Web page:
Thanks to this, both chains can communicate and complement each other’s capabilities. Sidechains seek to solve the saturation problems that affect many blockchains. To achieve this, they allow the original features and specifications of these projects to be extended quickly and relatively easily.
How do sidechains work?
The operation of a sidechain is far from simple. It is a great challenge that has taken many years of technical development. But roughly speaking, this is how it works:
First, cryptocurrencies are sent to a specific address. Once there, the funds are frozen and no one can handle them. The only way to access these funds is to prove that the cryptocurrencies are not being used elsewhere. Once it is confirmed that such funds are not being used elsewhere, a notification is sent to the sidechain. The sidechain will then automatically create the exact same number of cryptocurrency assets that were sent, using the token managed by that sidechain. Control of these tokens will be completely yours. From that point on, you will be able to exchange and transfer these tokens to make use of the potential of that sidechain. Provided users are happy with the tradeoffs, sidechains could be an integral step toward effective scaling.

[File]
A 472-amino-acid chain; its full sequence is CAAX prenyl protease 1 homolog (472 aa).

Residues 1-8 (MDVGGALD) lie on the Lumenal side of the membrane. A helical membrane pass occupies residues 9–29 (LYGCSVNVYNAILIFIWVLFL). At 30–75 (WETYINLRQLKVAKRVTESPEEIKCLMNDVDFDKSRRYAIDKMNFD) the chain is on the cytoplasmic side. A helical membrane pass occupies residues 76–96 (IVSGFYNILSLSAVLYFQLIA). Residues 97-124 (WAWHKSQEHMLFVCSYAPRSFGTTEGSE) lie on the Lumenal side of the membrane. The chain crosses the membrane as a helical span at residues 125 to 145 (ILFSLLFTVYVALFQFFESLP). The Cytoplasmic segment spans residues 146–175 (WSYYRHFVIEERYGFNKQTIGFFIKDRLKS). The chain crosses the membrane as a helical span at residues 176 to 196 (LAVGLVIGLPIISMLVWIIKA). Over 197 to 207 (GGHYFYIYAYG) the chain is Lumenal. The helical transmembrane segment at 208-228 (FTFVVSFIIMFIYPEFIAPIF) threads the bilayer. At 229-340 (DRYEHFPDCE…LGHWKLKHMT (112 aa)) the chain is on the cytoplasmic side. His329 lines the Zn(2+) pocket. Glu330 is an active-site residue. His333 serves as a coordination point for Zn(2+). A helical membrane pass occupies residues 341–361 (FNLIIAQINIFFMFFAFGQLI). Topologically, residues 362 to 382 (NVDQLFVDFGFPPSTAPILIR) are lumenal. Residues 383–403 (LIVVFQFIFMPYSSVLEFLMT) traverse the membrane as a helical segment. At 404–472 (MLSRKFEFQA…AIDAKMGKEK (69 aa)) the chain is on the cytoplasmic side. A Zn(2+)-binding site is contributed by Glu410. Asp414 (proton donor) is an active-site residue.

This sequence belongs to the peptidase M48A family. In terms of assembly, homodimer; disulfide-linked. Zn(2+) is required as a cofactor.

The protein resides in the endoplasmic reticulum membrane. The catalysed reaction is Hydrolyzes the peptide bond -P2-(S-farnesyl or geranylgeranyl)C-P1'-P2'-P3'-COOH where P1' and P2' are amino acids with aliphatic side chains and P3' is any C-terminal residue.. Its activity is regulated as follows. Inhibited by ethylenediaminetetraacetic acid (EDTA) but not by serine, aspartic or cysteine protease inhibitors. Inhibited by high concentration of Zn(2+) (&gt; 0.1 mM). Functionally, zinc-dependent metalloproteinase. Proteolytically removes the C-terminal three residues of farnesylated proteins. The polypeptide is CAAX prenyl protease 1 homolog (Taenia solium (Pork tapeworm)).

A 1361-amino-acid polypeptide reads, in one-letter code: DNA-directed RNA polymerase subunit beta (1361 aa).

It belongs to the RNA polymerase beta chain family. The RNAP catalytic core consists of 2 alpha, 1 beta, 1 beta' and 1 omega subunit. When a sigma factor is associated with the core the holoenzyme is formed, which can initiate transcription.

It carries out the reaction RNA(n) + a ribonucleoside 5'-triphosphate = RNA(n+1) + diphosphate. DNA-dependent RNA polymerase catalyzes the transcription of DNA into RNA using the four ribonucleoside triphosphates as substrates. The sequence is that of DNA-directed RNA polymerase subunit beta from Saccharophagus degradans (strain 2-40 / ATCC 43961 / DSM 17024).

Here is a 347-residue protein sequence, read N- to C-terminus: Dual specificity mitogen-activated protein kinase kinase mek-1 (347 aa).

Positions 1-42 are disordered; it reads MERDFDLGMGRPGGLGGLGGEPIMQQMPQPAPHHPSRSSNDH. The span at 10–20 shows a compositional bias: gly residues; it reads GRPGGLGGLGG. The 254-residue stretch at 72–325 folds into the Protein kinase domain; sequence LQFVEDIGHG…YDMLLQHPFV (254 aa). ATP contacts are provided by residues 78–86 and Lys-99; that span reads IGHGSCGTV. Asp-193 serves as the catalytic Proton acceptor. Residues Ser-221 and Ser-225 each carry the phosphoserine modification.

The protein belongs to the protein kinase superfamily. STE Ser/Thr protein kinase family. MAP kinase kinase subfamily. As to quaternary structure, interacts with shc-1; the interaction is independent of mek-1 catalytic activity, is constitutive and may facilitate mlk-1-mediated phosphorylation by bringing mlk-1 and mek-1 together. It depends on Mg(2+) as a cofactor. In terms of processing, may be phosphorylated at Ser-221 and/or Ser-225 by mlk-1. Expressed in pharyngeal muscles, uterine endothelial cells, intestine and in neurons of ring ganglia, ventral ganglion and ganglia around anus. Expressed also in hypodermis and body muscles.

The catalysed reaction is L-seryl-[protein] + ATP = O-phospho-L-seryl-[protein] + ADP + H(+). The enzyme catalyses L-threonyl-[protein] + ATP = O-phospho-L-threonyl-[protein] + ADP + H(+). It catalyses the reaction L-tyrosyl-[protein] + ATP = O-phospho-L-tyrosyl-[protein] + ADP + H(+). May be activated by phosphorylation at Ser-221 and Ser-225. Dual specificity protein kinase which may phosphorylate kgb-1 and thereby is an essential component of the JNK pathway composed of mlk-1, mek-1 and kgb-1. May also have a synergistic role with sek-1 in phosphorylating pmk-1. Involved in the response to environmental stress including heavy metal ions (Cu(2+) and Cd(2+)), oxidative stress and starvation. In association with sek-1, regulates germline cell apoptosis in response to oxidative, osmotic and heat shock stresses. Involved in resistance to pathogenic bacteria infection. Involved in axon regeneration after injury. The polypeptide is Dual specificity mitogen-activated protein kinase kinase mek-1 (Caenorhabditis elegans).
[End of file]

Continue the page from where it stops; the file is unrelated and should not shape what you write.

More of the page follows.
Having looked at sidechains, we can now move on to payment channels.
What are payment channels?
Payment channels serve the same purpose as sidechains to meet the need for scalability, but they are quite different. Like sidechains, they push transactions off the main chain to avoid transaction quantum drawbacks. Unlike sidechains, they do not require a separate blockchain to function.
A payment channel uses a smart contract to allow users to make transactions but without publishing them on the blockchain. So we can say that it is a means of transaction outside the blockchain, where two people commit funds in one direction and pay each other by issuing payment commitments signed by the parties, avoiding having to wait for confirmations from the underlying blockchain.
How do payment channels work?
In models such as the popular Lightning Network, two parties would first deposit coins into an address they jointly own. This is a multisignature address, which requires two signatures to spend the funds. It requires both parties to cooperate, which is not an ideal situation for outsiders. However, mechanisms and tools can be used to punish any attempt to cheat, so that the parties can safely interact with each other even if there is no trust involved.
While the Bitcoin blockchain has great features around security, decentralization and immutability, scalability is not its strongest point. People cannot wait too long for transactions that should be fast and efficient, which is why alternatives were sought to provide a solution to this scalability problem. As a result of this problem, the two approaches that we have presented and analyzed a little more in depth in this article have arisen. Both sidechains and payment channel technology are not yet fully mature, but users are increasingly taking advantage of them. We believe that in the near future these protocols will be further explored and updated with innovative solutions within the framework of scalability.